“Chuay eng.”

I pleaded with her.

“Chuay eng.”

I repeated, the Thai phrase for ‘help yourself’.

She finally started to move and it wasn’t long before we had reached the entrance to the shop and managed to wade across the street. By this time there were two Thais standing on the staircase of what had been my Guesthouse and they reached out and grabbed a hand each and pulled her out of the water and on to the staircase. I pulled myself up and seeing she was apparently safe I returned my attention to looking after Number One. I ran back on to the roof apex (my sanctuary from the first wave) in front of the hotel and gingerly walked across the apex to the balcony. I was to repeat this walk many times over the next hour or so.

I could see once again that Angelo was standing on the balcony down the street and he could clearly see my path to the Phi Phi Hotel. The water was still running down the street, but was by this stage only knee height. People were still shouting about the second wave and Angelo indicated to me that he wanted to get his daughter and staff to the relative safety of the more solid, concrete Phi Phi Hotel. But he was now obviously concerned with the references to more waves. After a few seconds of screaming to each other across the roof-tops we threw caution to the wind and met in the street. We started evacuating people from his restaurant up the stairs of my former guesthouse, to the balcony across, and up on to the apex of the roof.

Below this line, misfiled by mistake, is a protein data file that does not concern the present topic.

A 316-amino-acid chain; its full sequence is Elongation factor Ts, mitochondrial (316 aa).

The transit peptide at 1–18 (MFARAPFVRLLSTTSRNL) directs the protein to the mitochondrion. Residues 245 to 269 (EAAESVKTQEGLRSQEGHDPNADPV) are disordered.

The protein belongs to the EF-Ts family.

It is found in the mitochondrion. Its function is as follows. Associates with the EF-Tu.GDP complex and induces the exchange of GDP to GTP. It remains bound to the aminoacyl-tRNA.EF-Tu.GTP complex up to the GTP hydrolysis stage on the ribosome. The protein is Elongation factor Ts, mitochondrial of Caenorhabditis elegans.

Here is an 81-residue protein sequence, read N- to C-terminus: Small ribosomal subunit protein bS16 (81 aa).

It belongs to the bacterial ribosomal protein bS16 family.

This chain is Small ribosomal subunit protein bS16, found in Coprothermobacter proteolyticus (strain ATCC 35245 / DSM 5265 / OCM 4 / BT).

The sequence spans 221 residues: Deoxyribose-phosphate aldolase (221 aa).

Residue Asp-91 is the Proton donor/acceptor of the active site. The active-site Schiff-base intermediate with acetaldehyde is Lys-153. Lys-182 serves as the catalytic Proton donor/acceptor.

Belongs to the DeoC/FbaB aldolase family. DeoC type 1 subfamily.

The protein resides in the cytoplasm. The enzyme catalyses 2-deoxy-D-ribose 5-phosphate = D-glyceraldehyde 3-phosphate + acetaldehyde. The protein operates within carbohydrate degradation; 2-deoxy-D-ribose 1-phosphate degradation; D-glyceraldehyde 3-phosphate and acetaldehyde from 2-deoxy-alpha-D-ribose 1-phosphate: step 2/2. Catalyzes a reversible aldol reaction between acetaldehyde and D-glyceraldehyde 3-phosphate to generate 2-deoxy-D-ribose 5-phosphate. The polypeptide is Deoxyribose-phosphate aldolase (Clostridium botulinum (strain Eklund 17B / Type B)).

This became the only route to the hotel for people trapped in this area and we assisted around thirty people to the hotel this way. JP and his family also appeared at this time. JP and I gave each other a hug but said nothing. The main problems with this route was that the climb from the balcony to the apex was just a little too high for most so I sat on the end of the roof and physically pulled people up. As I had walked across the roof several times already I had come to realize that you had to walk directly on the apex or on the nails that connected the corrugated roofing to the struts of the roof structure. Anywhere else and you would simply risk falling through. How nobody fell through I will never know. That roof bent and flexed under the weight of many people that morning and I had my stomach in my mouth on more than one occasion. But it held.


Read more from Aaron Le Boutillier’ s book, “And Then One Morning” here:

Chapter 16 - A Washing Machine Springs a Leak (what happened in those initial minutes when the first wave hit).

Chapter 17 - Rumbles down below(in a brief second – how do you process what is happening to you?)

Chapter 18 - Hey Ma, I’m on top of the World (Saving people!)

Chapter 19 – On the Edge of the Ring of Fire(How could this happen?)

Chapter 20 – Phi Phi Hotel Becomes Sanctuary

Read more survivor stories at: TSUNAMI SURVIVOR SITE